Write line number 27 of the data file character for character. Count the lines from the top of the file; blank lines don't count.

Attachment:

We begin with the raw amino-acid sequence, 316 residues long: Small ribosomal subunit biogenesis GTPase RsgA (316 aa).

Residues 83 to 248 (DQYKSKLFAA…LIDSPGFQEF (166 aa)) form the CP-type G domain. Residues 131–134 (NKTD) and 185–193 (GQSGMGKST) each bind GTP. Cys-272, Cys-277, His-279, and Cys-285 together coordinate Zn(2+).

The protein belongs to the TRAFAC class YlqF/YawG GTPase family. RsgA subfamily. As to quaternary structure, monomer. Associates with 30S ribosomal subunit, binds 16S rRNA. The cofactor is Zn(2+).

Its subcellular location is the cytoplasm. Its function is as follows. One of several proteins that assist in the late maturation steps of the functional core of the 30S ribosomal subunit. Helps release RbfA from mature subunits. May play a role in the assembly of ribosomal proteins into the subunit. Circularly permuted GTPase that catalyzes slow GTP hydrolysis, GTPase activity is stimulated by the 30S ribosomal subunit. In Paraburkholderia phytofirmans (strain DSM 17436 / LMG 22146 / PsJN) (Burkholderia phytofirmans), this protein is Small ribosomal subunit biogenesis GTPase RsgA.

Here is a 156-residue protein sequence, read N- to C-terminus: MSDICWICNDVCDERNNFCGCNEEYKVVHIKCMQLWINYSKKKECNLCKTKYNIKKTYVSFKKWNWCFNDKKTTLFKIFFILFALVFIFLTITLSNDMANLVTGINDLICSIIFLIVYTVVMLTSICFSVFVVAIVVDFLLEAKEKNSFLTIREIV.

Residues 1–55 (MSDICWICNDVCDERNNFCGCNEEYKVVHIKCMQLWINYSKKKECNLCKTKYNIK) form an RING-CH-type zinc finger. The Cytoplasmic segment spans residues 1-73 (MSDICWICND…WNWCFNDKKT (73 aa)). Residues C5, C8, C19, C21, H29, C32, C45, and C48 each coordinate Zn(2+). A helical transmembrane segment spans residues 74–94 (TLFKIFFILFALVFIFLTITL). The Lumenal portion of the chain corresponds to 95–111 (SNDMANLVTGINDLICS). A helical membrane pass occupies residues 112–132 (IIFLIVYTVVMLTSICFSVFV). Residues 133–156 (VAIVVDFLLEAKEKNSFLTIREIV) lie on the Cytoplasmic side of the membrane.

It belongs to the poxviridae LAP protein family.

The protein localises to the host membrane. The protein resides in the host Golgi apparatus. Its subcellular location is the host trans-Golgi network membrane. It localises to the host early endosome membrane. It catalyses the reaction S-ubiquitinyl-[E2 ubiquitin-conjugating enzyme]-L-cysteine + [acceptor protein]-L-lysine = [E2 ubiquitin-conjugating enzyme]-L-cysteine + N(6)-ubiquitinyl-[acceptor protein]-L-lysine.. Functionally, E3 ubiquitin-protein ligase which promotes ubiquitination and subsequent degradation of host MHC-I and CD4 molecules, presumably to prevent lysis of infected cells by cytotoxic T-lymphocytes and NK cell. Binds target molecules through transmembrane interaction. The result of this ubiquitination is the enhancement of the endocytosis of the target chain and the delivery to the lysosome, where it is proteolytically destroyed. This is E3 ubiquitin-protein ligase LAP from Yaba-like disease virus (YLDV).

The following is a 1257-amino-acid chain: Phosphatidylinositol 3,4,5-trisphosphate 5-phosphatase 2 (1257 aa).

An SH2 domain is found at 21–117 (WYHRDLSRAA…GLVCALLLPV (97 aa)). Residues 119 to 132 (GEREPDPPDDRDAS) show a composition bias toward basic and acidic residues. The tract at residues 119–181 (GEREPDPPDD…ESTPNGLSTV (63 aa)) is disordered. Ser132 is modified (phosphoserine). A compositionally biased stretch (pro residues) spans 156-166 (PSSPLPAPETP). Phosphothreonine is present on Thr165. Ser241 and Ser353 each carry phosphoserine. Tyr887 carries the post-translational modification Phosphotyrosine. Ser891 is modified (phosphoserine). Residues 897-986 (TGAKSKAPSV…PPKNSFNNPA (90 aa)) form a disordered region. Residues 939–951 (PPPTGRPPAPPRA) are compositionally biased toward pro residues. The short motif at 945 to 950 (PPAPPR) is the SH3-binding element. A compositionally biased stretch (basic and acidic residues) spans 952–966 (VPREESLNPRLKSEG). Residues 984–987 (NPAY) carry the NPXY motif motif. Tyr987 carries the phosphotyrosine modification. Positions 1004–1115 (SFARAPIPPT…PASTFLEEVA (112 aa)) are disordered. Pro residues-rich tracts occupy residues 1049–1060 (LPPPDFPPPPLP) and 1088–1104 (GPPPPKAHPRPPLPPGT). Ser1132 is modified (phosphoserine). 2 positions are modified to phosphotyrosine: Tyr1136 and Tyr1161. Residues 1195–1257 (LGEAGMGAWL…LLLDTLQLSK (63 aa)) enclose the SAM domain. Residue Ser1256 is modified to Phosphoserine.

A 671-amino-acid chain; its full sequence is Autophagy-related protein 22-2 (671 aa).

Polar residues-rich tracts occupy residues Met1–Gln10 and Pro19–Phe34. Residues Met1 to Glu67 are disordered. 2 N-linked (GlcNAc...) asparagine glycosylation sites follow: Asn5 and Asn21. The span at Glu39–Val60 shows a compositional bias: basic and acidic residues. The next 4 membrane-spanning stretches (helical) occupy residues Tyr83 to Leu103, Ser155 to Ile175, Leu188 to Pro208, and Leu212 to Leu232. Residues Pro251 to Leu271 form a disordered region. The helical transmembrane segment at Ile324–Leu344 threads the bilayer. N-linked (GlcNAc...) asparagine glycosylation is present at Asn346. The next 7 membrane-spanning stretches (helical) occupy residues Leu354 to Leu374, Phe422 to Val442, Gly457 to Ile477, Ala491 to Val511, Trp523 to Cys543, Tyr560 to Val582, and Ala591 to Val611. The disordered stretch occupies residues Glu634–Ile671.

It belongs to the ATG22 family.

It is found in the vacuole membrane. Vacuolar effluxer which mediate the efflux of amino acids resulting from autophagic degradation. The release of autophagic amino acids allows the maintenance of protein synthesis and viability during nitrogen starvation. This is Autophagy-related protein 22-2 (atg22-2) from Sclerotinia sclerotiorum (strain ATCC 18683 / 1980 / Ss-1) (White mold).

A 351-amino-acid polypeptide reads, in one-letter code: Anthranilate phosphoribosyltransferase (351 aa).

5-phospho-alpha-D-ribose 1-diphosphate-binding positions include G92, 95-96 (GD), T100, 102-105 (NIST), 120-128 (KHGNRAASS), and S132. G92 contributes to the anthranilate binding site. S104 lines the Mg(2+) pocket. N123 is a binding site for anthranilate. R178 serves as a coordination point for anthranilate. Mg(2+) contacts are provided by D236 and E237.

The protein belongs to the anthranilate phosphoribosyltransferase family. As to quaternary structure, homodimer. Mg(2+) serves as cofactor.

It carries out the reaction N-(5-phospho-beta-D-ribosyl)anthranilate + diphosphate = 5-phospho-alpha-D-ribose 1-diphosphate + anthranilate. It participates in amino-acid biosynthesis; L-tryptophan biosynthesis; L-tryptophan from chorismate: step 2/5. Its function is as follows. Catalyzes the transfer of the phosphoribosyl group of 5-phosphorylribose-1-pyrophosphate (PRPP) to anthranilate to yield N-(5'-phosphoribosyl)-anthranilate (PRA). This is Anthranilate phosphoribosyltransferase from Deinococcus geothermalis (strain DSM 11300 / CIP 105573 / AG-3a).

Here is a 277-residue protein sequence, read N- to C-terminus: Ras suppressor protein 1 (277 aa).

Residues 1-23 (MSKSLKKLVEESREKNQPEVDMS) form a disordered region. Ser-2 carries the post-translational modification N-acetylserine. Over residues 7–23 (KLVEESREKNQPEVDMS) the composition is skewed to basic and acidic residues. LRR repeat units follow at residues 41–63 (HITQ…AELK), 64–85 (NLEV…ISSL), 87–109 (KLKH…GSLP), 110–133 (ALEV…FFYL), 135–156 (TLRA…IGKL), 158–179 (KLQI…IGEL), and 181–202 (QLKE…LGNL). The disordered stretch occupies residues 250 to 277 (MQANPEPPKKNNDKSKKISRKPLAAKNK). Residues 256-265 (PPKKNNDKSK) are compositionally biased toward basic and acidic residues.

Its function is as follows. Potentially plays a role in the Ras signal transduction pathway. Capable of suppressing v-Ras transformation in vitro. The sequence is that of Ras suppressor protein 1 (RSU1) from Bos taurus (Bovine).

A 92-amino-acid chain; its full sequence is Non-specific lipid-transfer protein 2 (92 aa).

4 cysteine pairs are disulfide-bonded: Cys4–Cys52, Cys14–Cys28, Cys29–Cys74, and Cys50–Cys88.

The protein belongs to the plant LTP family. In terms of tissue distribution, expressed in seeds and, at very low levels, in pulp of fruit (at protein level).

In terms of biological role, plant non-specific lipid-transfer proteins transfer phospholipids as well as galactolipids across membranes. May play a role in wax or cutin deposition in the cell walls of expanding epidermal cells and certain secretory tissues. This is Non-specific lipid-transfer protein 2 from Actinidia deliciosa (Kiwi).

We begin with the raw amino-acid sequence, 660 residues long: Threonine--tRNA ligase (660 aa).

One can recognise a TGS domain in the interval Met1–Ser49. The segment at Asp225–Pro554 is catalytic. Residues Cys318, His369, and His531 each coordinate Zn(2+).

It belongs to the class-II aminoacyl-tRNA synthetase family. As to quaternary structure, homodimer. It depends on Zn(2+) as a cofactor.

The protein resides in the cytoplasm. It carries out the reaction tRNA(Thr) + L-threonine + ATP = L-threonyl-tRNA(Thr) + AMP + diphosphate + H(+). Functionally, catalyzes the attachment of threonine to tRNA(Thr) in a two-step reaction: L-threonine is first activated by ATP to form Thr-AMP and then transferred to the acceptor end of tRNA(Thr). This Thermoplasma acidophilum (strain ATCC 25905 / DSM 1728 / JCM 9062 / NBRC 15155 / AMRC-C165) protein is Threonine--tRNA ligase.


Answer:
One can recognise a TGS domain in the interval Met1–Ser49. The segment at Asp225–Pro554 is catalytic. Residues Cys318, His369, and His531 each coordinate Zn(2+).